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Re: BOOK_ARTS-L Digest - 12 Jan 1998 to 13 Jan 1998



Thanks everyone for the info on brayer's.  After everyone's description of
it, I realized I used one in my intaglio printing class long ago - I forgot
the name of it I guess or we just called it a roller... elementary my dear,
elementary...

Thanks,

Colette Vosberg

----------
> From: Michael Morin <ba202@FREENET.BUFFALO.EDU>
> To: BOOK_ARTS-L@LISTSERV.SYR.EDU
> Subject: Re: BOOK_ARTS-L Digest - 12 Jan 1998 to 13 Jan 1998
> Date: Sunday, January 18, 1998 1:04 AM
>
> A brayer is a rubber inking roller with a single handle. The frame of the
> brayer attaches to each end of the axle that runs thu the full length of
> the roller. This frame attaches to the roller in much the same way as
that
> of a hosehold paint roller, however, the frame is attached at both ends
of
> the roller and the perpendicular handle is centered on the frame.  IA
> brayer is to be griped and balanced like a paint roller, where a
> large-sized printer's roller may have handles like a rolling pin (for
> lithography) or a set of two perpendicular handles to grip like a large
> diameter  leterpress forme roller.
>
> Hope that helps...
> At 01:09 PM 1/18/98 -0500, you wrote:
> ><
> >>Could someone please explain the term brayer?  And before the image has
> >>been transferred onto the clay - has it been bisqued already or do you
let
> >>the toner soak in first and then bisque?  I have not worked with
polymer
> >>clay only porous, so imagine there are differences in handling.  I've
> >>noticed your using the term bake - so is polymer clay baked in the oven
and
> >>at what temperature.
> >>
> >
> >Hi, Colette,
> >
> >A 'brayer' is just one of those small rubber rollers with a handle, like
> >the ones used by block printers to spread the ink.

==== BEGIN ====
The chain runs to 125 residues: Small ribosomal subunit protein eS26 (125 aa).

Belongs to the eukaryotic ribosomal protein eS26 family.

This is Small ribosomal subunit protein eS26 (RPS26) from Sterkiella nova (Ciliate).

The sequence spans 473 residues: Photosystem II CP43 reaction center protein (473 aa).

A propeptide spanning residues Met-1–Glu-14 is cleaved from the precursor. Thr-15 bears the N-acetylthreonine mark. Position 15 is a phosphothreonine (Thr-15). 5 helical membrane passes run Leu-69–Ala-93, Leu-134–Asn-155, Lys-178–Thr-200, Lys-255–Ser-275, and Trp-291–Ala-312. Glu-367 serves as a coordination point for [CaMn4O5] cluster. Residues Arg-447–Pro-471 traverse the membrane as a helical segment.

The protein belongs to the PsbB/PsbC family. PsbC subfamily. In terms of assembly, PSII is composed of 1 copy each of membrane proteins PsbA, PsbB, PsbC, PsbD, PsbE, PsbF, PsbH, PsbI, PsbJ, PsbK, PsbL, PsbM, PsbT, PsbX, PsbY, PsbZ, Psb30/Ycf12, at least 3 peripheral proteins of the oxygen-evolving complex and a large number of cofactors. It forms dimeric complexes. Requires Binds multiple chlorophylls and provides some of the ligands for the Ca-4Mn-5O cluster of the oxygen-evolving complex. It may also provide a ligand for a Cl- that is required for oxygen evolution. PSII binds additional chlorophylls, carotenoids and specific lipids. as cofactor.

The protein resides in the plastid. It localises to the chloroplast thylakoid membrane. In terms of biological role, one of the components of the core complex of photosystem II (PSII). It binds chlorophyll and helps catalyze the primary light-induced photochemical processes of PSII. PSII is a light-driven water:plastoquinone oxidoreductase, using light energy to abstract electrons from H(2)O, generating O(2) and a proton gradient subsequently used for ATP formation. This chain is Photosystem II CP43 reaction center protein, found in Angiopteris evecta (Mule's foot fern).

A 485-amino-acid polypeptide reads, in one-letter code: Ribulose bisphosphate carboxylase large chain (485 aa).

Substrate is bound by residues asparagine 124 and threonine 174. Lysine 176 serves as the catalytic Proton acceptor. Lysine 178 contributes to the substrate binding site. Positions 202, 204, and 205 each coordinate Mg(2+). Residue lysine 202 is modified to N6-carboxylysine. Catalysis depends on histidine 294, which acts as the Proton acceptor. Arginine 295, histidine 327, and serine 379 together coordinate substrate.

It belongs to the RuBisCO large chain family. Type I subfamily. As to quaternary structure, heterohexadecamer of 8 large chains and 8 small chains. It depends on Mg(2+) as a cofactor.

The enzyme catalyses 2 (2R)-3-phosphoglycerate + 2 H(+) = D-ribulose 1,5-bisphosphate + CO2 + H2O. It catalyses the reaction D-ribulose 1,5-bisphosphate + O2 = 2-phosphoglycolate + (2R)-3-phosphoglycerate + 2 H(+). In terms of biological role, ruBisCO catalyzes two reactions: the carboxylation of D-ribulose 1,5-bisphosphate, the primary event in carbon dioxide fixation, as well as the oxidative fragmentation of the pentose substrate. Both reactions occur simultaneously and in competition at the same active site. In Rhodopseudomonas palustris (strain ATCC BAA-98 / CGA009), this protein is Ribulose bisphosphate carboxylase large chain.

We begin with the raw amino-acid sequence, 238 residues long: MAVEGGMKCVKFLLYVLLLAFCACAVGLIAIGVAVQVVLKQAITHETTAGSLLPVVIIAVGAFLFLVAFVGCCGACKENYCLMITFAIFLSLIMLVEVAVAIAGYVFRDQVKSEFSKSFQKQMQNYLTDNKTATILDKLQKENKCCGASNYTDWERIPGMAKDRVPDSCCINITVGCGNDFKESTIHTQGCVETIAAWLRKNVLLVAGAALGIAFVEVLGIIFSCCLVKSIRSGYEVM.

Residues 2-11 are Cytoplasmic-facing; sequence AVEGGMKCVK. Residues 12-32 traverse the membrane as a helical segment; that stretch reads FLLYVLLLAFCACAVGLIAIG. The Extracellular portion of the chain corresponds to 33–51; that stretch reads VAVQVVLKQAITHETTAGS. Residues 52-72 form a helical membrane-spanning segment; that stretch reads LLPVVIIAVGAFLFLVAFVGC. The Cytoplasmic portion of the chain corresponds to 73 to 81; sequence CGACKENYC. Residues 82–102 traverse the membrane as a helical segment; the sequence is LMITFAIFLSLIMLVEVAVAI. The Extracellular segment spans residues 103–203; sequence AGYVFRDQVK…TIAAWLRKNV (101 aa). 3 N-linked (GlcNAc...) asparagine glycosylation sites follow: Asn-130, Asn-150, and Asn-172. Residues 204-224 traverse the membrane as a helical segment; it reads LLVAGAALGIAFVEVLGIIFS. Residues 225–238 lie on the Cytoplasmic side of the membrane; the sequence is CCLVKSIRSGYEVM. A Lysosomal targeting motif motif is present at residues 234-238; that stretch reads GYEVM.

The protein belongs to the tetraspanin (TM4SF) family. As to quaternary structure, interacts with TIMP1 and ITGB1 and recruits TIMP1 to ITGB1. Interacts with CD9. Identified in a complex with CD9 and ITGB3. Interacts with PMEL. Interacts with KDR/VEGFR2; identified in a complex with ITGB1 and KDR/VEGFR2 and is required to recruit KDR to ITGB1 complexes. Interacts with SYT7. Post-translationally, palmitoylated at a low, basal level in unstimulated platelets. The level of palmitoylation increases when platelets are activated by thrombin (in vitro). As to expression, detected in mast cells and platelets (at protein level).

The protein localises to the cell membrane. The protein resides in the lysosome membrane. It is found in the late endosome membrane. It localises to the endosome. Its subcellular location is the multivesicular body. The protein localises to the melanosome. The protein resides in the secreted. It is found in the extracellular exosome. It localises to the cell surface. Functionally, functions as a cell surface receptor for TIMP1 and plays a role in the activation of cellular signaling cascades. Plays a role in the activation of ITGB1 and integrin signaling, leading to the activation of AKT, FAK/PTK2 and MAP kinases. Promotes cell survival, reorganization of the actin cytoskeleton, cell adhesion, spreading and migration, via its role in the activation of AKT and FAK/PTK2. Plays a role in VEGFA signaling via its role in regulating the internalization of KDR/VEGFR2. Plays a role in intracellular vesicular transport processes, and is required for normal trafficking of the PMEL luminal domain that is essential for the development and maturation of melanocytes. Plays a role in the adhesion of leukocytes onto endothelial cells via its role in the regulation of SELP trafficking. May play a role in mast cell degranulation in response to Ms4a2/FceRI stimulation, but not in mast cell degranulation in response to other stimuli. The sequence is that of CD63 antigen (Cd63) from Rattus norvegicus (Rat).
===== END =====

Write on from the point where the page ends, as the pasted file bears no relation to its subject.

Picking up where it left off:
> >
> >I think the posts you're referring to were talking about 'polymer' clay
> >(like Sculpey or Fimo), which is *quite* a different animal from regular
> >ceramic clay!  Polymer clays are just that, a plastic, petroleum-based
> >material, mixed with pigments.  They harden when baked at LOW
> >temperatures in an ordinary kitchen oven.  (At the temperatures involved
> >in a pottery kiln, they'd just vaporize, emitting toxic fumes...)
> >
> >I believe it's the petroleum base in the polymer clays that provides the
> >'solvent action' for the toner transfer.
> >
> >With ceramic clays, different methods are needed.  You'd have to APPLY a
> >solvent to transfer the toner.  I've heard acetone suggested, and I've
> >also used a silkscreening material called "Serascreen".  (Both these are
> >highly toxic, wear a mask and gloves!)  You place the photocopy
> >toner-side to the piece to receive the transfer, possibly taping it in
> >place.  With a tablespoon reserved for ONLY this purpose, you then apply
> >solvent to the back of the photocopy, and briskly rub it (in a circular
> >motion, as if making a block print) over the whole image area.  (Bisque
> >the piece first, greenware might break down under the action of the
> >solvent and rubbing.)
> >
> >Of course the organic parts of the toner will vaporize when you
> >high-fire the piece, leaving only whatever inorganic pigments there may
> >have been, behind.  Different pigments would give different effects.
> >You might want to experiment with oil-paint transfers, to get a wider
> >palette...?  (Note that the color of a *fired* pigment may have little
> >relationship to what it was unfired, this is also affected by whether
> >the firing was in an oxidizing or reducing atmosphere.)
> >
> >There's also a material called "paper clay" (not the commercial product
> >of that name, though).  It's just a mixture of paper pulp (about 30 to
> >50%) with stoneware or porcelain slip.  The paper fibers give the
> >greenware incredible strength, you can roll out very thin slabs and
> >manipulate them into sculptures, vessels, etc.  The sheets are even
> >strong enough to survive a trip through an etching press!  (Which allows
> >some incredible embossing and intaglio inking effects to be done.)  The
> >paper burns out in firing.
> >
> >All this has potential in non-traditional book arts... go wild.
> >
> >The book "Ceramics and Print", cited in an earlier post to this thread,
> >talks about all of these things in more depth.
> >
> >Regards,
> >Bill
> >>
> >


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